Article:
HackOHI/O is a 24-hour marathon of coding creativity and collaboration
HackOHI/O 2018, The Ohio State University’s sixth annual 24-hour hackathon, is the reason more than 800 students will code, build and innovate around the clock in the Ohio Union October 27-28.
Hackathons are technical project marathons where student teams go from idea to prototype in a single weekend, solving a problem or meeting a need in the marketplace. HackOHI/O is the largest in the state.
Students from Ohio State and other Midwest schools will converge on Columbus to spend the weekend building novel technology apps, devices and projects. After 24 hours of “hacking,” the teams at HackOHI/O will present their ideas to fellow students, faculty, and tech company representatives. Teams will be judged on categories including technical difficulty, creativity, usefulness and presentation.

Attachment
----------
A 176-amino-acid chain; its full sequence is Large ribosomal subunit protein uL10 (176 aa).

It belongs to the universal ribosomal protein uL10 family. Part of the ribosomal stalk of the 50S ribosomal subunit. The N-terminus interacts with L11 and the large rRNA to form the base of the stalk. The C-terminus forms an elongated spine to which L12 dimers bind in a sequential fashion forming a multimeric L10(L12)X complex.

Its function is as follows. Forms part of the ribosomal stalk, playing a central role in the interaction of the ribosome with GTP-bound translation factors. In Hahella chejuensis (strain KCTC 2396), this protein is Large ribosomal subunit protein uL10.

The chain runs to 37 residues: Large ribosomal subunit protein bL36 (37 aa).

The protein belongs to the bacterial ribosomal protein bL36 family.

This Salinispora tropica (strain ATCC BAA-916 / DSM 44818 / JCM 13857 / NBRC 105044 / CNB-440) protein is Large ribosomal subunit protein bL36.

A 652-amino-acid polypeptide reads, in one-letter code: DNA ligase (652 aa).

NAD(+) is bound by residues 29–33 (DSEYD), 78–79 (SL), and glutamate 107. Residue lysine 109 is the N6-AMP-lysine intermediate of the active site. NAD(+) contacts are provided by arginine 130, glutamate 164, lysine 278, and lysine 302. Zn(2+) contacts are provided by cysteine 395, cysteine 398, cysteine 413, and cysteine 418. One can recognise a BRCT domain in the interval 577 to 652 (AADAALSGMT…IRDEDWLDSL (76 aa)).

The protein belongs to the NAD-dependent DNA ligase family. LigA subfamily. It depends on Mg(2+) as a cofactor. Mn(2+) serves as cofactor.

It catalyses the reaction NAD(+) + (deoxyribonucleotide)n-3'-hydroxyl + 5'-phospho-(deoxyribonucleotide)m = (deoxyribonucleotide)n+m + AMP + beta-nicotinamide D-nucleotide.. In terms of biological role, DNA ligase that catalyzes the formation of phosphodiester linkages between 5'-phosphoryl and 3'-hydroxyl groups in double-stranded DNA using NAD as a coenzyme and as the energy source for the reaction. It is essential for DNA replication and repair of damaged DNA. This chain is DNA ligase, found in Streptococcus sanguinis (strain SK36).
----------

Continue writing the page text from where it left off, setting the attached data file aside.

Nearly one hundred industry professionals interested in the talent and technology on display also are expected to attend the final showcase on Sunday, October 28, when more than $10,000 in donated prizes will be awarded to the most innovative projects. The showcase is open to the public.
“This year we’re emphasizing to the students how this short-term event can be a launching pad for long-term entrepreneurial ambitions,” said Program Director Julia Armstrong. “And we’re encouraging projects that have real-world impact.” She added that more freshmen and majors outside of computer science have signed up this year, which she attributes partly to partnership with the Ohio State Digital Flagship initiatives.
HackOHI/O 2018 is sponsored by Microsoft, Honda, JPMorgan Chase, AEP and rapidly growing Columbus startup Root Insurance, among others. Sponsors have the opportunity to pitch problem statements as challenges to student teams, such as:
- Engie, Ohio State’s energy partner, is issuing a Smart Campus challenge addressing the gamification of energy awareness and usage reduction for students and staff on campus.
- JP Morgan Chase, long-time supporter, is sponsoring the Best Hack for Disaster Relief and Recovery, focusing on communication to population, resource allocation and safety.